Have you ever wondered if getting wound care certification is necessary? The answer is not always that simple.

wound care

By Bill Richlen, PT, WCC, DWC

You need to first ask why you want to be certified.

Among the many valid reasons for seeking certification is the increase in your credibility with colleagues and patients. Certification also can provide career advancement opportunities in the wound care industry while ensuring better quality care for patients.

But does it always ensure quality care? Not necessarily.

Over the years, I have encountered clinicians with wound care certification practicing outdated, non-evidence based wound care treatments. That may seem outlandish, and you may be asking yourself, “How can that happen? Shouldn’t they know better?”

There are a couple of common factors involved. First, it is common that clinicians who have been doing things a certain way for years and see the industry also doing the same, conclude it must be right and do not question it.

Second, although the certification process generally includes some good wound education, it is not entirely comprehensive. Staying current and advancing knowledge is neglected by some clinicians.

What is wound care certification?

There are several organizations that provide different certifications in wound care, as well as ostomy, continence and diabetic wounds.

The most prominent organizations include:

  • Wound, Ostomy and Continence Nurses Society (WOCN)
  • American Board of Wound Management (ABWM)
  • National Alliance of Wound Care and Ostomy (NAWCO)

Each organization has its own prerequisites that must be completed before you earn the credentials. NAWCO was awarded accreditation by the National Commission for Certifying Agencies in May 2019.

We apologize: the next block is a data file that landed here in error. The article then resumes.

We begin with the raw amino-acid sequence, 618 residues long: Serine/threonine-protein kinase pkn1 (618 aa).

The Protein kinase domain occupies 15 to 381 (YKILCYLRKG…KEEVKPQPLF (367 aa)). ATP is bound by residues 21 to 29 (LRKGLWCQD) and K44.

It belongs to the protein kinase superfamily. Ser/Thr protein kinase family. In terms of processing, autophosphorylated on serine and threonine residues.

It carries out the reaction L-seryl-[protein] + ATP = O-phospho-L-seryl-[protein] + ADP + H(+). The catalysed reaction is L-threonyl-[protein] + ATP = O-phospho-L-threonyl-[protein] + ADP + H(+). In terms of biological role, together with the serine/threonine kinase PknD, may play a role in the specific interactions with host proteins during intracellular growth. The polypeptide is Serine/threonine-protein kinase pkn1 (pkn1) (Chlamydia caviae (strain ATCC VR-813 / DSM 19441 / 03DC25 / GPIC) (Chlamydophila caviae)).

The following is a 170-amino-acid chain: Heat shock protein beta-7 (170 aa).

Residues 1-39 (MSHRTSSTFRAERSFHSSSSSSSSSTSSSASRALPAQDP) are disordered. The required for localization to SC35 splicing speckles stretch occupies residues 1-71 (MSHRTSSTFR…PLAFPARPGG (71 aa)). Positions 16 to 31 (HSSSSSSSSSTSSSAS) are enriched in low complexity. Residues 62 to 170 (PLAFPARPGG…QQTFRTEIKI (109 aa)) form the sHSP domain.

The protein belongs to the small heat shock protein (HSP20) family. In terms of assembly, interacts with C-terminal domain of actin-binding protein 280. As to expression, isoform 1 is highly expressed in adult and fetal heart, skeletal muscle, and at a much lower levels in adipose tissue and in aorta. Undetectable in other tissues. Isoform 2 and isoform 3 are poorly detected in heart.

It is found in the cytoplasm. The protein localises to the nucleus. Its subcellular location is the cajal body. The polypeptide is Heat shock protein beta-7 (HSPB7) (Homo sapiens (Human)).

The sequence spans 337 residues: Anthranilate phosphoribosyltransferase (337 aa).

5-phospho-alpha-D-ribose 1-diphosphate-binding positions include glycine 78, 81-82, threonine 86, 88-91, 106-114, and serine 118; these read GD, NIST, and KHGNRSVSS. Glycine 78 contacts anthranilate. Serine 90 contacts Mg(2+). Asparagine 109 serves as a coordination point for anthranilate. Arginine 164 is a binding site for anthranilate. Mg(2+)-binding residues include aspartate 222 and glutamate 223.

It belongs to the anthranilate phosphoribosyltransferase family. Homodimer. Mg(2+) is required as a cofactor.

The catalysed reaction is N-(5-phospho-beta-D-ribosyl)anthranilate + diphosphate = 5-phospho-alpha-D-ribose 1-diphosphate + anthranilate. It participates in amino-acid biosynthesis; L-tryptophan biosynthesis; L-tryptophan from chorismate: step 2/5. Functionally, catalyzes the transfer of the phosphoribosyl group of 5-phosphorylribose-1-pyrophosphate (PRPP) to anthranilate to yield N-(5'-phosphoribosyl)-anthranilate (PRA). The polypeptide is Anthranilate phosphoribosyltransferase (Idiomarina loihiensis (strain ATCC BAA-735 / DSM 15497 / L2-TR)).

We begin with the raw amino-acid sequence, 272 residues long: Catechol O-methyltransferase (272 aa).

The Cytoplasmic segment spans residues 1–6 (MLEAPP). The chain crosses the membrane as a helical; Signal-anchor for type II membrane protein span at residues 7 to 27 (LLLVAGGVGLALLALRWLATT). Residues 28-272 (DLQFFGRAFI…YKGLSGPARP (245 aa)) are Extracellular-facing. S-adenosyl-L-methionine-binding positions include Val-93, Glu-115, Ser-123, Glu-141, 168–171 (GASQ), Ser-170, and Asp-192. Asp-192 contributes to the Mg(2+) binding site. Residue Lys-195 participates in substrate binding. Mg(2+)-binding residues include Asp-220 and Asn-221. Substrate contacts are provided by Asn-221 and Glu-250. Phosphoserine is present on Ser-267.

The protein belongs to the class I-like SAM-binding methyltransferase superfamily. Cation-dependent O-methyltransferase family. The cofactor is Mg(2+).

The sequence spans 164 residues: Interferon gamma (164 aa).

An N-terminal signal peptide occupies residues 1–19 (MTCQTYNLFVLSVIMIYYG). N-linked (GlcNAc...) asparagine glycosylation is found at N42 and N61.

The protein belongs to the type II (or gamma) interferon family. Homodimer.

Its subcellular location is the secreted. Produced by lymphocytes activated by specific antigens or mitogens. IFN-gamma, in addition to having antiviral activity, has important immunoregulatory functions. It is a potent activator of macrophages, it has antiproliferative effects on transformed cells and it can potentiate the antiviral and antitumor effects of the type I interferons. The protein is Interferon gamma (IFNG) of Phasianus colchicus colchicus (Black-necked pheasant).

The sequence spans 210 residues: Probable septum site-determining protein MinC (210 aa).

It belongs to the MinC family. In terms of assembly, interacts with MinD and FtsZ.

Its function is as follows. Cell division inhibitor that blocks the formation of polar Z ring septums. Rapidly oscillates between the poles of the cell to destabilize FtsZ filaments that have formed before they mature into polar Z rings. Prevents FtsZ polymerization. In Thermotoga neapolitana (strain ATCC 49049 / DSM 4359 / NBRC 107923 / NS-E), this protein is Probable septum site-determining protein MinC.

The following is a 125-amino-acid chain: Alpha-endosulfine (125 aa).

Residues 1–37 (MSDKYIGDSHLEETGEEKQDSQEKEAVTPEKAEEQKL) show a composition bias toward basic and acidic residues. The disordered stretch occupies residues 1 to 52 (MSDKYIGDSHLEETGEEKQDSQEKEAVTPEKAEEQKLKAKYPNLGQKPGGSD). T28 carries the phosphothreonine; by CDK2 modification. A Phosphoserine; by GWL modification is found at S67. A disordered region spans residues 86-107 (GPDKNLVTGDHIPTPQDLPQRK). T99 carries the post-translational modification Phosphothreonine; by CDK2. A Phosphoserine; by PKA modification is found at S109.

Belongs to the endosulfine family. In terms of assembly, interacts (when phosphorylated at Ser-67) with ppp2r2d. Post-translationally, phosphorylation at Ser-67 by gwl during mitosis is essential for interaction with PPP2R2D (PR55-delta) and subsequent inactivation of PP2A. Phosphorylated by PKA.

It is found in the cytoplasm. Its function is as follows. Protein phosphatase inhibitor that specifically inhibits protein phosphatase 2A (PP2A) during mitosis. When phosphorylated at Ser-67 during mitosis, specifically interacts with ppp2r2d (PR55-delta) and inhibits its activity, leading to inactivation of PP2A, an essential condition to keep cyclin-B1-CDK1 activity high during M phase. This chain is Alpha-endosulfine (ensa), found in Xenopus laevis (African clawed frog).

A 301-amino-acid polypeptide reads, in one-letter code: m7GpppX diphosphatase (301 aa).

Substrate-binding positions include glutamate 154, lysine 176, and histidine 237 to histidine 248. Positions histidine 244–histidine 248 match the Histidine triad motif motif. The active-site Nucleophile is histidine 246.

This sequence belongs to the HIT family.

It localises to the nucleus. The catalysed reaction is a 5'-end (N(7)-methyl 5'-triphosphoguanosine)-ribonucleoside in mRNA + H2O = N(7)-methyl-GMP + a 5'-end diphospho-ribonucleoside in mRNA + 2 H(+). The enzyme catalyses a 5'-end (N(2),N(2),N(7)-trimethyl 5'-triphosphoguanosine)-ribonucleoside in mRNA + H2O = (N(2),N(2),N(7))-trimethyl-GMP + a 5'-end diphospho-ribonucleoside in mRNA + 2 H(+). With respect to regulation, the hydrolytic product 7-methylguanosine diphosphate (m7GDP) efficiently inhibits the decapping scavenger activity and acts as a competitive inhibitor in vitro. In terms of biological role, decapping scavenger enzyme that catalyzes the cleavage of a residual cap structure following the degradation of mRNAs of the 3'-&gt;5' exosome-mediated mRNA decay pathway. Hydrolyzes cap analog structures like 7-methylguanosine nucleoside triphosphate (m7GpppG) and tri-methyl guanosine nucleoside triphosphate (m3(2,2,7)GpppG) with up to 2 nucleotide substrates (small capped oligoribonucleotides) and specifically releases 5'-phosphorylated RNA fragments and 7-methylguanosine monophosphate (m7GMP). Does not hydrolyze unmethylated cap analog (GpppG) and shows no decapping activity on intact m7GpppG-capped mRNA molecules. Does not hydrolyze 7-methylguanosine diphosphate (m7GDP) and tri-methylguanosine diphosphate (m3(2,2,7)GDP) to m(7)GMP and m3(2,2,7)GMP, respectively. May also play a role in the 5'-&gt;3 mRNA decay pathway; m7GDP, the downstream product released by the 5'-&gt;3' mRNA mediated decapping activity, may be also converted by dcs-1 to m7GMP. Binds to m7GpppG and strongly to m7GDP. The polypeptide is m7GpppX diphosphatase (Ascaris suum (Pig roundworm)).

This process recognizes the clinician as a specialist in wound care. These organizations also encourage continuing education that can be used for renewal of the certification.

If you take advantage of this, it will help you grow your wound care knowledge and advance your journey to becoming a true wound expert.

Is certification necessary to perform good wound care?

Certification is not required to provide good evidence-based wound care. But clinicians must invest the time and energy into education and staying current with the evidence. Then take the evidence and apply it to how they practice.

True expertise has nothing to do with how many letters a professional has behind his or her name. It is a matter of how you actually practice and treat wounds.

Who should consider wound care certification?

Any clinician who deals with wounds as a regular part of his or her job duties should consider certification. The process generally includes a solid foundation of wound care education needed to successfully pass the exam and earn certification.

When you take that knowledge and successfully apply it, patients have better outcomes. Our patients need access to more wound care specialists to improve the likelihood they will receive more effective care.

At a minimum, clinicians need to seek additional training via seminars, webinars and conferences.

The ultimate goal is to develop expertise in wound care that demonstrates how you treat. Knowledge without application is just dabbling.

Keep in mind patients, facilities and some clinicians put a lot of stake in titles and credentials. They assume because a clinician is called a wound doctor or wound nurse, holds certification or works at the wound clinic, he or she must be an expert.

However, titles or credentials do not guarantee the best wound care available. Those of us who are certified or have reached expert level status need to continue to challenge clinicians around us to focus on treatments based on good, logical rationale and evidence. As well as educate the patients and caregivers around us.

Earn wound care certification with our institute today.

Bill Richlen, PT, WCC, DWC

Bill Richlen, PT, WCC, DWC, is a licensed physical therapist and has experience in advanced wound care consultations in long-term care, outpatient, skilled rehabilitation and home health. He has served as a clinical instructor for physical therapy students, been the director of several large rehabilitation departments, and has been providing multi-disciplinary wound care education to nurses and therapists for over 17 years. His expertise in diverse settings enhance his role as a clinical instructor. Bill’s dynamic and captivating teaching style keep’s attendee’s attention throughout the course.

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